Food Market at the Ex, a way to express culture

Still for the New Brunswick Provincial Exhibition Centre Food Market, that happens every weekends from 11 a.m. until 5 p.m. (Daniel Salas/AQ)

The Food Market at the Fredericton Exhibition Centre offers more than true international flavours. Open every weekend, it offers culture, community and stories. 

Salam Mahboob, a 65-year-old father from Iraq, works at his business Dolma Delight, which he created eight years ago in a different food market.

“I started this business because I want to improve my English,” he said.

His restaurant serves a variety of traditional Iraqi food. He said a lot of his clients are not familiar with the dishes, but he takes time to explain what everything contains to each client.

“What encouraged me for my business is that the Canadian community likes to test something different.”

While the market is only open during the weekend, Mahboob spends his weekdays preparing the food. From butter chicken to kebabs and zenod al-sit, he needs to cook a wide variety of dishes for his business. 

He said he finds motivation in his family.

“I have four kids, three of them in the university and I have a daughter, 10-year-old,” said Mahboob. “I have to work to prepare everything for them.”

Mahboob imports ingredients from the Middle East to Canada to make his food as authentic as it can be.

One of the biggest struggles he has is finding customers. Mahboob recognizes that he has big competitors.

“I try to be as successful with it as I can. It is not easy,” he said. “I still work because I have family and I have kids and I have to maintain them.”

At the Food Market, you can travel to the other side of the world in only ten steps and try authentic Jamaican food at Cook Wi A Cook.

Troy Munn, the owner of Cook Wi A Cook, started his business after many of his peers suggested he open a restaurant based on the quality of the food he served at parties and celebrations.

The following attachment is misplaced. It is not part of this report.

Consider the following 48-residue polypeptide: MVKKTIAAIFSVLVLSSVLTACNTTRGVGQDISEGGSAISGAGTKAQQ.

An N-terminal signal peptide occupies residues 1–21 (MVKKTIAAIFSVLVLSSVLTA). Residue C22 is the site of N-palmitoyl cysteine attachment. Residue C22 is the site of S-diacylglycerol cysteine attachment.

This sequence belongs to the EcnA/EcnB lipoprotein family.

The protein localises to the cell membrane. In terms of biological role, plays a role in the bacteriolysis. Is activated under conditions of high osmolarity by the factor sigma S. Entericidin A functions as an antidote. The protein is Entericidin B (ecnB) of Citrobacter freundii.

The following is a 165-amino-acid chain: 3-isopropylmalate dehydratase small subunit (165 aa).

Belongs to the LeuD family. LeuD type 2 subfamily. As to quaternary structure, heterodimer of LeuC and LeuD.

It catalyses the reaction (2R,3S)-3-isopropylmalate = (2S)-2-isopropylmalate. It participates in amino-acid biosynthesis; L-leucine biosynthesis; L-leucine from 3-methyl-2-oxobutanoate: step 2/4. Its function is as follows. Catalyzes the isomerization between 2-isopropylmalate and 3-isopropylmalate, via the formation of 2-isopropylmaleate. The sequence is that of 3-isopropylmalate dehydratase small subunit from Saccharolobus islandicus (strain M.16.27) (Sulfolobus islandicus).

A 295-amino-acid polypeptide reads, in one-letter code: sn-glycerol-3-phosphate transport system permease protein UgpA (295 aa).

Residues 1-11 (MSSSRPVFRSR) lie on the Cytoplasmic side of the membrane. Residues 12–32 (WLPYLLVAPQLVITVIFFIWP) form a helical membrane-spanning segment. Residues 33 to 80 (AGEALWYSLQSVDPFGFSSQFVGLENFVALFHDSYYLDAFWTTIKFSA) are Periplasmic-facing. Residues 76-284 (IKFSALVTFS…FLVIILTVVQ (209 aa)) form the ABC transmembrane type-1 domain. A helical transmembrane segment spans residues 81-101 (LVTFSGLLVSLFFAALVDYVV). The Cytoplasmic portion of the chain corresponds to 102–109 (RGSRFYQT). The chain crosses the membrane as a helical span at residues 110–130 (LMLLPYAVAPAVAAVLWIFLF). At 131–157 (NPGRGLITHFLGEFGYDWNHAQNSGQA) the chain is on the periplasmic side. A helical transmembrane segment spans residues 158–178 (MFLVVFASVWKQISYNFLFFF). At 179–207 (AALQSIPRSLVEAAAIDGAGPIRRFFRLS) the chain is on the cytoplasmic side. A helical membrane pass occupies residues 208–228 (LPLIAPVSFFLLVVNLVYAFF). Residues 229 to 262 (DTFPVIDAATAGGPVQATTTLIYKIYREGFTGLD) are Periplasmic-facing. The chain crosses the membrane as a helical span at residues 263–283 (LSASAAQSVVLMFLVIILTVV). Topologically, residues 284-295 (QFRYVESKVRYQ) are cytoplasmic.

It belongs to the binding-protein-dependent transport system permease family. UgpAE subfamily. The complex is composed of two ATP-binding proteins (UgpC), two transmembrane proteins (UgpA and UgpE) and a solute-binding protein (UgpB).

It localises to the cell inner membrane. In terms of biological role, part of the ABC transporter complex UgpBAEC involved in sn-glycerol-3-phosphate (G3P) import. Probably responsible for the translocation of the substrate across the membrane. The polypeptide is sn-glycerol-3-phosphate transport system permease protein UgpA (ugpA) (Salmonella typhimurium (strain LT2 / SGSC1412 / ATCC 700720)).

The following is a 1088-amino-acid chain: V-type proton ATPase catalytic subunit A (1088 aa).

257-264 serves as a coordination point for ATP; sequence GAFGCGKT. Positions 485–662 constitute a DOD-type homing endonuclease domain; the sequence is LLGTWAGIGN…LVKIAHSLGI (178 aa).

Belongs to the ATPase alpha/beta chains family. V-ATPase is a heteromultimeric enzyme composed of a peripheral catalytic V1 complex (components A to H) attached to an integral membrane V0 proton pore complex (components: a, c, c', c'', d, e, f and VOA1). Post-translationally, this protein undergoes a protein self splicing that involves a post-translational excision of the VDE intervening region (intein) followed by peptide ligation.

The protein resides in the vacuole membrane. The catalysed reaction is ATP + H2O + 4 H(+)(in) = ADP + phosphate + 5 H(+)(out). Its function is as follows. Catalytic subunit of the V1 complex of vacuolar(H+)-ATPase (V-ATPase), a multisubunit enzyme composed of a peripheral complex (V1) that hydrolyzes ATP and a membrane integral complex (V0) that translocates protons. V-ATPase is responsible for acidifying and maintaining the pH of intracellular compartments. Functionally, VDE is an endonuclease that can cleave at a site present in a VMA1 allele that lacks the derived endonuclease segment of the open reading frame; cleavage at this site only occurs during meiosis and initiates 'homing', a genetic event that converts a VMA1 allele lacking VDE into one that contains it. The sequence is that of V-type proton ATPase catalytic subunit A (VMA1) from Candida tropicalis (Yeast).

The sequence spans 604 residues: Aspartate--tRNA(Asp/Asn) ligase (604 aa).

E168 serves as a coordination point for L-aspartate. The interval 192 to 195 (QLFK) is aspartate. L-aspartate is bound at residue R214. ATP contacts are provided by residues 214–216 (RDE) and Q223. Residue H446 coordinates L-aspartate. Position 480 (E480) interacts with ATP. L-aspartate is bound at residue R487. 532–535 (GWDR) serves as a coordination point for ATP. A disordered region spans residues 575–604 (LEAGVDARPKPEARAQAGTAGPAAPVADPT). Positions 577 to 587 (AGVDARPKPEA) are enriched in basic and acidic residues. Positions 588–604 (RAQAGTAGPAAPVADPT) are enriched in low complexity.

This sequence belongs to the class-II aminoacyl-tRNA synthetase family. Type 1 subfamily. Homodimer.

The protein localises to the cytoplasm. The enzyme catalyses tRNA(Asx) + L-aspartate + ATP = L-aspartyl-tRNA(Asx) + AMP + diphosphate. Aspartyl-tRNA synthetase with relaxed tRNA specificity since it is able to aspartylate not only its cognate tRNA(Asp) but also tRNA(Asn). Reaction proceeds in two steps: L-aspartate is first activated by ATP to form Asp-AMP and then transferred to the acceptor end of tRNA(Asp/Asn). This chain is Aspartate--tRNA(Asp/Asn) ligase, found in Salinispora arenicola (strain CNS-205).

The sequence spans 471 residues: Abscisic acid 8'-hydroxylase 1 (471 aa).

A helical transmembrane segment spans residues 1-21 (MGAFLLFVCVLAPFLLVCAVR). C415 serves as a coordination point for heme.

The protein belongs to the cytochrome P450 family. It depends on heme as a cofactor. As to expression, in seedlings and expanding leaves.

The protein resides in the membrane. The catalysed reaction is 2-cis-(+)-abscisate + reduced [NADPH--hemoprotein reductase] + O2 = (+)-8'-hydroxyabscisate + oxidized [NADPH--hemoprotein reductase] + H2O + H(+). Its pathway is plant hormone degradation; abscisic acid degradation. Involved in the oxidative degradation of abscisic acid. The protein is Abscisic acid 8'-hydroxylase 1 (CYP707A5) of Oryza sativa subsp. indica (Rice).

Originally from Fredericton, Munn spent a lot of time in Jamaica, where he learned about the rich cuisine that the Caribbeans offer: a healthier alternative compared to fast food chains found in Canada.

“I would have the food there and then I come back here, and I wait in the drive-thru line for some subpar food at an unreasonable price and unreasonable portion,” he said.

Alongside Munn, Derrick Atkinson, from St. Elizabeth, Jamaica, has been working at Cook Wi A Cook ever since he got a taste of the food.

“I feel good knowing that just coming here at the time of COVID and seeing a Jamaican flag and saying ‘Okay, I could find something to eat where I could feel at home,’” said Atkinson. “Everybody has good food, but you want authentic Caribbean food and I found it here at this place, so I never left it.”

Munn cooks everything as authentic as he can, as he notes the importance of each ingredient in his recipes.

“If it’s one different brand of curry, [Jamaicans] will know,” said Munn.

“The way he cooks it is like… the old times,” added Atkinson.

At the same market, you can jump from Jamaican flavours to South Korean cuisine.

SunHi Lee owns the stand Korean Kitchen, and has been working in Fredericton for approximately 13 years.

Lee has a special connection with her customers and feels proud of how much the Korean culture has grown over the years and how diverse Fredericton is.

“Canada is made with a variety of immigrant people, so it’s not just one culture, we have to have respect [for] other cultures too,” Lee said.